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Making it Right, Again.

By Matteo Cassina
Matteo Cassina of Citadel Execution Services Europe comments on the development of a European consolidated tape as well as a unified concept of best execution.
Matteo CassinaThe long awaited proposals on the review of the Markets in Financial Instruments Directive (MiFID) were published in October 2011. The so-called MiFID II and MiFIR proposals aim to address, among other things, changes in the European market structure and competition between trading venues. Whilst the proposals, in their current form, do not provide as much detail as market participants had hoped, they represent a unique opportunity to address fundamental issues impacting the efficient functioning of Europe’s equity markets.
The EU legislative process is such that the European Parliament and the European Council will agree their negotiating positions, before embarking on a trialogue process mediated by the European Commission. The final legislative text may not be ready for implementation until as late as 2014, but this timeframe represents a good opportunity for the rules and their impact to be given adequate consideration. In particular, the issues of best execution and consolidated tape need to be given greater prominence during this review process, if policymakers are to honour the original objectives of MiFID, protect the retail investor and ensure Europe’s equity markets become efficient and competitive.
A key benefit of regulation is that it drives standardization of behaviour but thus far, this has not materialised (in the retail broker community in relation to best execution requirements). Large institutions have the capabilities to take advantage of the proliferation of alternative trading venues and are benefitting from cost reductions by being able to execute their orders in the venue which offers the lowest price for a security at a given time. The majority of retail investors, however, are still either unaware of, or do not have, the opportunity to access alternative trading venues. This means they do not always benefit from prices equal to, or better than, those available in primary venues.
While the principle of best execution is reiterated in MIFID II, it is not included in MIFIR which means that — once again — best execution is a principle, not a rule and therefore open to interpretation at the national level. This is in stark contrast to the best execution model in the US, where the requirements to achieve best execution are much more stringent. Currently, a retail broker in Europe can chose to route all of its trading to one single venue, on the basis that it has a good commercial relationship with that venue, or that it is too costly for the broker to connect to multiple venues. The broker may choose to send all orders to a venue with the highest chance of getting the best price, without necessarily guaranteeing that it is the best price at that moment in time. This is an unfair outcome for the retail investor and MiFID II/ MiFIR proposals, regrettably, do not go far enough to redress this.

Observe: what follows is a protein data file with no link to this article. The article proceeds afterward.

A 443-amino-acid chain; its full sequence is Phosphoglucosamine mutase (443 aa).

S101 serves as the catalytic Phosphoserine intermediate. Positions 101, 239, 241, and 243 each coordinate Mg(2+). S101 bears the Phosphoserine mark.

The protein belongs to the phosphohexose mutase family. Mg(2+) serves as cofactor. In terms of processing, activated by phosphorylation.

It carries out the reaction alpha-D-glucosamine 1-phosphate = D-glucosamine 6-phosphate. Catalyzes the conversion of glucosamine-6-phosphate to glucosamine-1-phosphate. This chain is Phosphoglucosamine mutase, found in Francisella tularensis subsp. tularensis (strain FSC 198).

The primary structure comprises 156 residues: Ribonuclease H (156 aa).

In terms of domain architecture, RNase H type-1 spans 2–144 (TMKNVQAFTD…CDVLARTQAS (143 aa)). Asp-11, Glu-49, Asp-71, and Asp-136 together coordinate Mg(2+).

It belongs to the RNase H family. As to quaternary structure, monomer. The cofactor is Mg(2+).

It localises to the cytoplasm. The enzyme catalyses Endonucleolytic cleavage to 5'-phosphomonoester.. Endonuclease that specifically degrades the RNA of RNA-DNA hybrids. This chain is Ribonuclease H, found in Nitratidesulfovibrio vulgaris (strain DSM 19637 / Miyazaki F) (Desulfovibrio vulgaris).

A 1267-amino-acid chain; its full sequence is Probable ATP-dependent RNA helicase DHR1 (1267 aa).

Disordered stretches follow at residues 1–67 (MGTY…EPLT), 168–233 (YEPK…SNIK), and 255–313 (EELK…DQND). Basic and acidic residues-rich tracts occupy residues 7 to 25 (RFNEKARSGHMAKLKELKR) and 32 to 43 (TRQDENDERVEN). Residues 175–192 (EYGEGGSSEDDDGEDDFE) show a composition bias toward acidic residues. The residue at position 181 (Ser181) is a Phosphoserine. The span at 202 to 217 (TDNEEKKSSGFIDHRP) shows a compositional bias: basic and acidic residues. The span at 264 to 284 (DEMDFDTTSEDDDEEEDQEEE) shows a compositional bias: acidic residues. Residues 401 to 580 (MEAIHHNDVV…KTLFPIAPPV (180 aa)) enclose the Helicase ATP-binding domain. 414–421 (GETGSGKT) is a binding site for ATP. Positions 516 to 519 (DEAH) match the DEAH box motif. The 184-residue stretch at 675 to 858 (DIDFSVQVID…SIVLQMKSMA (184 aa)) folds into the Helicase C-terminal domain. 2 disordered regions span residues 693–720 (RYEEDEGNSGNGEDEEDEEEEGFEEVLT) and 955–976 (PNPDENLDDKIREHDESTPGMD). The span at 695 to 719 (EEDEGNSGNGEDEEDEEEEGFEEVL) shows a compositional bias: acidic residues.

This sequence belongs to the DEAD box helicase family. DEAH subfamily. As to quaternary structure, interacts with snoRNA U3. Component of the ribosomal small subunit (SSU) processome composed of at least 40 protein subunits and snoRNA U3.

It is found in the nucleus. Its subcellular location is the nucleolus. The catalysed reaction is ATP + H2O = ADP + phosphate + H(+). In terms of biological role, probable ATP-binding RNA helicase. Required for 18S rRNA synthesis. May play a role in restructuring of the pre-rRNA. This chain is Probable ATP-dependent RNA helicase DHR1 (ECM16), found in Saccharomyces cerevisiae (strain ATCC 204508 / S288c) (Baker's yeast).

Enforcing best execution will take time and will depend on broader market harmonization, but now is the time for regulators and retail investors to demand a more compelling definition of best execution. In particular, greater clarity is required around the execution policies provided by retail brokers to their clients. These policies are documents in which retail brokers explain how their best execution obligations are fulfilled under MiFID. Trading venues and brokers should also be required to provide execution quality statistics, detailing how well they performed in achieving best execution. This much needed clarity would, for example, result in firms having to justify — to both regulators and clients — why certain trading platforms are listed on their best execution policy and, why others have been omitted. In short, how and why some orders are routed to specific venues and not to those with the best price.
Post-trade data is an important component of increasing transparency in the markets for the benefit of the retail investor, but equally important is that this data is accessible and affordable to all market participants including retail brokers and retail investors.
The provision in MiFIR to improve the quality and consistency of posttrade data via a consolidated tape is welcome. Indeed, we have long since advocated that the cost of pan —European data should not remain beyond the reach of ordinary retail investors. Today, the lack of an EU consolidated tape means that market data is not available on an aggregated basis to retail investors.
As a result, this prevents them from understanding whether best execution is being achieved. Again, this is an area where Europe lags behind the US since a consolidated tape on a utility basis is already available in the US market, although it is not without its imperfections.
The European Commission is now proposing a mandated tape as one of the measures aimed at improving consistency and quality of market transparency, as well as reducing the cost of data. Mandating a consolidated tape, however, is not enough. It will also need to be robust, free on a delayed basis for all users — including retail investors — and supervised by an industry body.
The remodelling of the European equities landscape since 2007 has resulted in increased competition, greater transparency and, in many ways, encouraged a better understanding of the functioning of the equities market for policymakers, institutions, intermediaries, end investors and media commentators. However, in order to achieve the goal of the protection of the end investor, further changes to MiFID II/MiFIR will be needed over the coming months.

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